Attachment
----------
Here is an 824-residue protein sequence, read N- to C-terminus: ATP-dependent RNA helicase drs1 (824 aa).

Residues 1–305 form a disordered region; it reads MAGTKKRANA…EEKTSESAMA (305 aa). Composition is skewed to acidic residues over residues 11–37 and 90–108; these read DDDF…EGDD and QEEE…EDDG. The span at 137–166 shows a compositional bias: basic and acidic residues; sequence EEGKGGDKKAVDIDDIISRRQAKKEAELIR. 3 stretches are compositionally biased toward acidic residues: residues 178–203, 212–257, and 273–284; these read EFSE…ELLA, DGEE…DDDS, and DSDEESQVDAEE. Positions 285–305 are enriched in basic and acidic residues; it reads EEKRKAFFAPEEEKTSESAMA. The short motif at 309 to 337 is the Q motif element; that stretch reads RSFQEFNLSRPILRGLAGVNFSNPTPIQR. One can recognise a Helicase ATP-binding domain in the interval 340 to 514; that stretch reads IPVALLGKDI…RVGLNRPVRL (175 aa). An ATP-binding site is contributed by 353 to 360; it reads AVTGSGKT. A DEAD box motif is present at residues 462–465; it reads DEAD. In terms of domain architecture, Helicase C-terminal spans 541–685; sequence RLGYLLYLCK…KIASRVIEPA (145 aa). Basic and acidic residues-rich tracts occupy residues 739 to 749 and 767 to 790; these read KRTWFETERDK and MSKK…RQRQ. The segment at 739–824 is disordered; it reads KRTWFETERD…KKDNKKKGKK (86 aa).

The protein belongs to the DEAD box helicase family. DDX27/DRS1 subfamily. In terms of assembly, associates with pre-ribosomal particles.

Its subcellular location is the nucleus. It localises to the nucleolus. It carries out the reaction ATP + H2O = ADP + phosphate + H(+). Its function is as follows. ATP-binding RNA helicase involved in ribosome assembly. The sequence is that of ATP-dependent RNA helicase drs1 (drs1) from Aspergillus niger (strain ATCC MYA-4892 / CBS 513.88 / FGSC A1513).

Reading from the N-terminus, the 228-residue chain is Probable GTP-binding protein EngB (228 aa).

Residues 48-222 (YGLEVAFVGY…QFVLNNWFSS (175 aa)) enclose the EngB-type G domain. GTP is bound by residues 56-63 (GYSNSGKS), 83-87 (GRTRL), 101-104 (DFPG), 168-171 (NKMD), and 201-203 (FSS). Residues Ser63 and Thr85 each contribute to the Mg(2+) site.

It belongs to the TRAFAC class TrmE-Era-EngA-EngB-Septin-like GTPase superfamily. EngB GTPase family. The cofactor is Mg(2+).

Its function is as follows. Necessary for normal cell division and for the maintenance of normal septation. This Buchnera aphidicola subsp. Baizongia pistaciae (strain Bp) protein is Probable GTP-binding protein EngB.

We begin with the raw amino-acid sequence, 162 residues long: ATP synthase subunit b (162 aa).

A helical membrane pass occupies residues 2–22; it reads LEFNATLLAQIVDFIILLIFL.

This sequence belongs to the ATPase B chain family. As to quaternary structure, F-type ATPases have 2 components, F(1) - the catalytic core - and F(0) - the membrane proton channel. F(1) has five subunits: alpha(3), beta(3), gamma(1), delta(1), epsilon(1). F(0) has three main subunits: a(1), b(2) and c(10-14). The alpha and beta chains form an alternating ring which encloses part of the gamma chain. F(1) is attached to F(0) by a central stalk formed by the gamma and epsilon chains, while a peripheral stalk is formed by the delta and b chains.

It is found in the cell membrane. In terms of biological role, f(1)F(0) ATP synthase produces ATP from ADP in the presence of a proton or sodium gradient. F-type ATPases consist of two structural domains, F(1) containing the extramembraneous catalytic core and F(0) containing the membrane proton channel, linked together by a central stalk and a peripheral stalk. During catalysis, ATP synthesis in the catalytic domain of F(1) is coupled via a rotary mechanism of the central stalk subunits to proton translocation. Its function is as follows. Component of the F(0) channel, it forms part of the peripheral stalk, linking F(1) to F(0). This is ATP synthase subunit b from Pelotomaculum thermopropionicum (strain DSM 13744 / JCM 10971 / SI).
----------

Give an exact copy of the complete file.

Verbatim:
Here is an 824-residue protein sequence, read N- to C-terminus: ATP-dependent RNA helicase drs1 (824 aa).

Residues 1–305 form a disordered region; it reads MAGTKKRANA…EEKTSESAMA (305 aa). Composition is skewed to acidic residues over residues 11–37 and 90–108; these read DDDF…EGDD and QEEE…EDDG. The span at 137–166 shows a compositional bias: basic and acidic residues; sequence EEGKGGDKKAVDIDDIISRRQAKKEAELIR. 3 stretches are compositionally biased toward acidic residues: residues 178–203, 212–257, and 273–284; these read EFSE…ELLA, DGEE…DDDS, and DSDEESQVDAEE. Positions 285–305 are enriched in basic and acidic residues; it reads EEKRKAFFAPEEEKTSESAMA. The short motif at 309 to 337 is the Q motif element; that stretch reads RSFQEFNLSRPILRGLAGVNFSNPTPIQR. One can recognise a Helicase ATP-binding domain in the interval 340 to 514; that stretch reads IPVALLGKDI…RVGLNRPVRL (175 aa). An ATP-binding site is contributed by 353 to 360; it reads AVTGSGKT. A DEAD box motif is present at residues 462–465; it reads DEAD. In terms of domain architecture, Helicase C-terminal spans 541–685; sequence RLGYLLYLCK…KIASRVIEPA (145 aa). Basic and acidic residues-rich tracts occupy residues 739 to 749 and 767 to 790; these read KRTWFETERDK and MSKK…RQRQ. The segment at 739–824 is disordered; it reads KRTWFETERD…KKDNKKKGKK (86 aa).

The protein belongs to the DEAD box helicase family. DDX27/DRS1 subfamily. In terms of assembly, associates with pre-ribosomal particles.

Its subcellular location is the nucleus. It localises to the nucleolus. It carries out the reaction ATP + H2O = ADP + phosphate + H(+). Its function is as follows. ATP-binding RNA helicase involved in ribosome assembly. The sequence is that of ATP-dependent RNA helicase drs1 (drs1) from Aspergillus niger (strain ATCC MYA-4892 / CBS 513.88 / FGSC A1513).

Reading from the N-terminus, the 228-residue chain is Probable GTP-binding protein EngB (228 aa).

Residues 48-222 (YGLEVAFVGY…QFVLNNWFSS (175 aa)) enclose the EngB-type G domain. GTP is bound by residues 56-63 (GYSNSGKS), 83-87 (GRTRL), 101-104 (DFPG), 168-171 (NKMD), and 201-203 (FSS). Residues Ser63 and Thr85 each contribute to the Mg(2+) site.

It belongs to the TRAFAC class TrmE-Era-EngA-EngB-Septin-like GTPase superfamily. EngB GTPase family. The cofactor is Mg(2+).

Its function is as follows. Necessary for normal cell division and for the maintenance of normal septation. This Buchnera aphidicola subsp. Baizongia pistaciae (strain Bp) protein is Probable GTP-binding protein EngB.

We begin with the raw amino-acid sequence, 162 residues long: ATP synthase subunit b (162 aa).

A helical membrane pass occupies residues 2–22; it reads LEFNATLLAQIVDFIILLIFL.

This sequence belongs to the ATPase B chain family. As to quaternary structure, F-type ATPases have 2 components, F(1) - the catalytic core - and F(0) - the membrane proton channel. F(1) has five subunits: alpha(3), beta(3), gamma(1), delta(1), epsilon(1). F(0) has three main subunits: a(1), b(2) and c(10-14). The alpha and beta chains form an alternating ring which encloses part of the gamma chain. F(1) is attached to F(0) by a central stalk formed by the gamma and epsilon chains, while a peripheral stalk is formed by the delta and b chains.

It is found in the cell membrane. In terms of biological role, f(1)F(0) ATP synthase produces ATP from ADP in the presence of a proton or sodium gradient. F-type ATPases consist of two structural domains, F(1) containing the extramembraneous catalytic core and F(0) containing the membrane proton channel, linked together by a central stalk and a peripheral stalk. During catalysis, ATP synthesis in the catalytic domain of F(1) is coupled via a rotary mechanism of the central stalk subunits to proton translocation. Its function is as follows. Component of the F(0) channel, it forms part of the peripheral stalk, linking F(1) to F(0). This is ATP synthase subunit b from Pelotomaculum thermopropionicum (strain DSM 13744 / JCM 10971 / SI).